I began to look at pictures of women online, exploring the diversity and variety that labias have. I began to feel more confident in looking at my own body and reconciling myself with how I look regardless of other people. I began to explore myself more directly and become accustomed with myself rather than trying to ignore it. I don’t mean this to say I wasn’t masturbating – I was, from a young age – but I was opting for more indirect stimulation because of my dysphoria. I began to include more direct touching in combination; I found that all of this meant I quickly became accustomed to my body and could focus on what it does rather than what it looks like.

It was seeing a woman whose genitalia could have easily been mine happily posing for nude photos that really drove it home that I’m normal, combined with seeing people whose labias actually divert from that pornstar ‘norm’ a lot more than mine do. I realized the beauty of the diversity. I realized finally that I didn’t have to change, because there was nothing wrong with me. The internet was there for me in a way that sex education should have been. It would have saved me so many years of tears and upset and dysphoria if I’d known from a young age that I was normal.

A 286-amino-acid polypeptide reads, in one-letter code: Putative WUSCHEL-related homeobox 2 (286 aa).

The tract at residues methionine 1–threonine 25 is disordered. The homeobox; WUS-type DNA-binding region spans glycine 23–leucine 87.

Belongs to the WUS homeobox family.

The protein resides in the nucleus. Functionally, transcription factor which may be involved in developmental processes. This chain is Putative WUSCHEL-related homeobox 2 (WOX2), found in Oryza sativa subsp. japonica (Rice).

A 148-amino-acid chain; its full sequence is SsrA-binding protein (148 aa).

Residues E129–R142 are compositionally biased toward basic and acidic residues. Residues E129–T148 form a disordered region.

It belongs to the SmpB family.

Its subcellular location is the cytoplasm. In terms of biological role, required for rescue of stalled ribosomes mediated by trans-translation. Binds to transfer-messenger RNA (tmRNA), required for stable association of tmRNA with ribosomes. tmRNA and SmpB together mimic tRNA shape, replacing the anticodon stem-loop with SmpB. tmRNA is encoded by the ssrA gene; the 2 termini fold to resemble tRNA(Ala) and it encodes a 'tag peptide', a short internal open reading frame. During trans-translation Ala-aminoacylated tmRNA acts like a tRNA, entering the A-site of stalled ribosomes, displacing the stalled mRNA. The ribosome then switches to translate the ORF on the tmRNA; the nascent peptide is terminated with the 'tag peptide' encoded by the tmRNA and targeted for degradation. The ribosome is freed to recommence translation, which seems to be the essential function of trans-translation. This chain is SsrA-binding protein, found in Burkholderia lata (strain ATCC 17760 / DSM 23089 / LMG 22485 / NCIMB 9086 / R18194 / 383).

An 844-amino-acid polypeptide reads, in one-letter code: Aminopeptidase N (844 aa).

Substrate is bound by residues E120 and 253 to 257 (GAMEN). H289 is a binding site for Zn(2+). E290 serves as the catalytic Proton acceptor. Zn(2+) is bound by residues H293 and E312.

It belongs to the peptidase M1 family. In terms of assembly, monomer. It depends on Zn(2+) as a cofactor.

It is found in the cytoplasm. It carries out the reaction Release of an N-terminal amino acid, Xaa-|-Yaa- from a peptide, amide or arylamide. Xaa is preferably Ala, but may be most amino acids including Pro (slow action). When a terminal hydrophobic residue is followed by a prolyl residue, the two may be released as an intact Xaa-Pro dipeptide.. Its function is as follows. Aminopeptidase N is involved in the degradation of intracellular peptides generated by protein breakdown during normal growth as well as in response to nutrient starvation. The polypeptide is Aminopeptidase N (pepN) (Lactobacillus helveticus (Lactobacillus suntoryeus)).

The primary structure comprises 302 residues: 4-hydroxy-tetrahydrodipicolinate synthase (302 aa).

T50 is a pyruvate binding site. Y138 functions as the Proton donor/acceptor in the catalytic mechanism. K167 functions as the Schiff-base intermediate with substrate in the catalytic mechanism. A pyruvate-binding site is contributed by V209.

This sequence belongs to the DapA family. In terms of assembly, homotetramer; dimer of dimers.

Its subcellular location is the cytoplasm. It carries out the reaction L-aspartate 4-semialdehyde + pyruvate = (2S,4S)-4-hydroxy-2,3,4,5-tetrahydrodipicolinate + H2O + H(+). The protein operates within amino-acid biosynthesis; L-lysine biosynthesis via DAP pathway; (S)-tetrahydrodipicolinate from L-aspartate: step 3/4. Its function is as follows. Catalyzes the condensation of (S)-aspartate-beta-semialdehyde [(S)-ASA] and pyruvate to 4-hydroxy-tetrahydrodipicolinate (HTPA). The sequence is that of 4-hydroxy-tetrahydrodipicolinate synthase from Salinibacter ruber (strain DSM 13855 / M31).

I gave up the idea of labiaplasty, and while I’m still not 100% happy with how I look, I’m getting there. I’m confident that my journey is not yet over, and I’ll arrive at a place where I can be fully satisfied about myself. I’ve surprised myself at how openly I’ve discussed this, and not very anonymously either – if you’d told me years ago that I’d get to this point, I’d have laughed in disbelief. But I don’t think there should be anything shameful in discussing your body, especially not in discussing coming to terms with things that society makes out are wrong. What is wrong with body positivity? I, for one, am glad that I am willing to discuss my journey, and if it helps even one person realize that we should embrace our diversity and stop feeling insecure about our bodies, then I’m happy. And even if it doesn’t garner that result, I still feel I’ve made significant personal progress from being the girl who was constantly upset about her large labia!

Part 2 should be coming along soon. Thank you for reading. 🙂

Until next time,
Sascha x